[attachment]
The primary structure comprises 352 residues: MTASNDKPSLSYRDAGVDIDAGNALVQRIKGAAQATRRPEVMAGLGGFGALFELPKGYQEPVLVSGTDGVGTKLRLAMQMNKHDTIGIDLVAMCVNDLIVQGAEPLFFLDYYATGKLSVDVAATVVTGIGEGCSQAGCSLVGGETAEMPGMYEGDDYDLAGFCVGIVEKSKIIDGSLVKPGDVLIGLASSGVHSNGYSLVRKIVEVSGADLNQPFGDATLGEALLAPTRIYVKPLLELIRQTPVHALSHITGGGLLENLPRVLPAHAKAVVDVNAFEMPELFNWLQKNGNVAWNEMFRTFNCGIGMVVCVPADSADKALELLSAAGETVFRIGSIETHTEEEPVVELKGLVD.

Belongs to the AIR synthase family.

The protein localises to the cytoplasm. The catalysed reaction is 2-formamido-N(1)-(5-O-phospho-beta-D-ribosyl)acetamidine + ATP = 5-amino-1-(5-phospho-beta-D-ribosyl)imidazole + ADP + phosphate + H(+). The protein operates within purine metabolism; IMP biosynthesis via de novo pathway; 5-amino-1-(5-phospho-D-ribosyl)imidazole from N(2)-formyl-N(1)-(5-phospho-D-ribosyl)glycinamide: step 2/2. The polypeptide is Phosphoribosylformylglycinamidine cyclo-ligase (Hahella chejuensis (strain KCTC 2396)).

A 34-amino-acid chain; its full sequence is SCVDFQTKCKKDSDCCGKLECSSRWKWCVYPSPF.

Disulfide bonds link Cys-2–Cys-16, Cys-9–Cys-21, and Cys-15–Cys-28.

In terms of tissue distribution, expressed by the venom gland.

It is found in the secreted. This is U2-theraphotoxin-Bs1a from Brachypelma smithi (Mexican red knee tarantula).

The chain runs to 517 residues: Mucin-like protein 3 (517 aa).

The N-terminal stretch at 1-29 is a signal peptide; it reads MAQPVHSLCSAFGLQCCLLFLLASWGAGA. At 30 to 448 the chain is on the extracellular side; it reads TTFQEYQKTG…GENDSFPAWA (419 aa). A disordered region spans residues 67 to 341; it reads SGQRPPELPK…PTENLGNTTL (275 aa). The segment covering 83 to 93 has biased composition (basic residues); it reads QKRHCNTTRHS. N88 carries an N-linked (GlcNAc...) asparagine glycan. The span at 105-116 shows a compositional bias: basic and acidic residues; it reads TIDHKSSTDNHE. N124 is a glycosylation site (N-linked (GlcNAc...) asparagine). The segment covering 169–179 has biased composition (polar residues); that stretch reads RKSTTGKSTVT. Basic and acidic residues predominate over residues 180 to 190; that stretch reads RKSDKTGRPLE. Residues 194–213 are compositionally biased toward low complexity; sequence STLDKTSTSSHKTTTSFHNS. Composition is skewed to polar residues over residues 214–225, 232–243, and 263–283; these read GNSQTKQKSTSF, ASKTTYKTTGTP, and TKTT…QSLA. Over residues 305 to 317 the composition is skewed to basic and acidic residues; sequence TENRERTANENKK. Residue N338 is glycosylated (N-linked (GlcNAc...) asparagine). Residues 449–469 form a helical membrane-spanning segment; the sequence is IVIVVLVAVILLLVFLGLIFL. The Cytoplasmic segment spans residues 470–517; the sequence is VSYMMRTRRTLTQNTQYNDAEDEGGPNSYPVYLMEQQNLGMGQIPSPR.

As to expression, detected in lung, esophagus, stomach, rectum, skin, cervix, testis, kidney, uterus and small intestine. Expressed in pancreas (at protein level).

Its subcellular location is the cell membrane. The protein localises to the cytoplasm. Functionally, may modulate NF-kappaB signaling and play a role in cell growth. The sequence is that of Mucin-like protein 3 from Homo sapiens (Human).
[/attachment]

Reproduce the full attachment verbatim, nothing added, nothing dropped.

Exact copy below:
The primary structure comprises 352 residues: MTASNDKPSLSYRDAGVDIDAGNALVQRIKGAAQATRRPEVMAGLGGFGALFELPKGYQEPVLVSGTDGVGTKLRLAMQMNKHDTIGIDLVAMCVNDLIVQGAEPLFFLDYYATGKLSVDVAATVVTGIGEGCSQAGCSLVGGETAEMPGMYEGDDYDLAGFCVGIVEKSKIIDGSLVKPGDVLIGLASSGVHSNGYSLVRKIVEVSGADLNQPFGDATLGEALLAPTRIYVKPLLELIRQTPVHALSHITGGGLLENLPRVLPAHAKAVVDVNAFEMPELFNWLQKNGNVAWNEMFRTFNCGIGMVVCVPADSADKALELLSAAGETVFRIGSIETHTEEEPVVELKGLVD.

Belongs to the AIR synthase family.

The protein localises to the cytoplasm. The catalysed reaction is 2-formamido-N(1)-(5-O-phospho-beta-D-ribosyl)acetamidine + ATP = 5-amino-1-(5-phospho-beta-D-ribosyl)imidazole + ADP + phosphate + H(+). The protein operates within purine metabolism; IMP biosynthesis via de novo pathway; 5-amino-1-(5-phospho-D-ribosyl)imidazole from N(2)-formyl-N(1)-(5-phospho-D-ribosyl)glycinamide: step 2/2. The polypeptide is Phosphoribosylformylglycinamidine cyclo-ligase (Hahella chejuensis (strain KCTC 2396)).

A 34-amino-acid chain; its full sequence is SCVDFQTKCKKDSDCCGKLECSSRWKWCVYPSPF.

Disulfide bonds link Cys-2–Cys-16, Cys-9–Cys-21, and Cys-15–Cys-28.

In terms of tissue distribution, expressed by the venom gland.

It is found in the secreted. This is U2-theraphotoxin-Bs1a from Brachypelma smithi (Mexican red knee tarantula).

The chain runs to 517 residues: Mucin-like protein 3 (517 aa).

The N-terminal stretch at 1-29 is a signal peptide; it reads MAQPVHSLCSAFGLQCCLLFLLASWGAGA. At 30 to 448 the chain is on the extracellular side; it reads TTFQEYQKTG…GENDSFPAWA (419 aa). A disordered region spans residues 67 to 341; it reads SGQRPPELPK…PTENLGNTTL (275 aa). The segment covering 83 to 93 has biased composition (basic residues); it reads QKRHCNTTRHS. N88 carries an N-linked (GlcNAc...) asparagine glycan. The span at 105-116 shows a compositional bias: basic and acidic residues; it reads TIDHKSSTDNHE. N124 is a glycosylation site (N-linked (GlcNAc...) asparagine). The segment covering 169–179 has biased composition (polar residues); that stretch reads RKSTTGKSTVT. Basic and acidic residues predominate over residues 180 to 190; that stretch reads RKSDKTGRPLE. Residues 194–213 are compositionally biased toward low complexity; sequence STLDKTSTSSHKTTTSFHNS. Composition is skewed to polar residues over residues 214–225, 232–243, and 263–283; these read GNSQTKQKSTSF, ASKTTYKTTGTP, and TKTT…QSLA. Over residues 305 to 317 the composition is skewed to basic and acidic residues; sequence TENRERTANENKK. Residue N338 is glycosylated (N-linked (GlcNAc...) asparagine). Residues 449–469 form a helical membrane-spanning segment; the sequence is IVIVVLVAVILLLVFLGLIFL. The Cytoplasmic segment spans residues 470–517; the sequence is VSYMMRTRRTLTQNTQYNDAEDEGGPNSYPVYLMEQQNLGMGQIPSPR.

As to expression, detected in lung, esophagus, stomach, rectum, skin, cervix, testis, kidney, uterus and small intestine. Expressed in pancreas (at protein level).

Its subcellular location is the cell membrane. The protein localises to the cytoplasm. Functionally, may modulate NF-kappaB signaling and play a role in cell growth. The sequence is that of Mucin-like protein 3 from Homo sapiens (Human).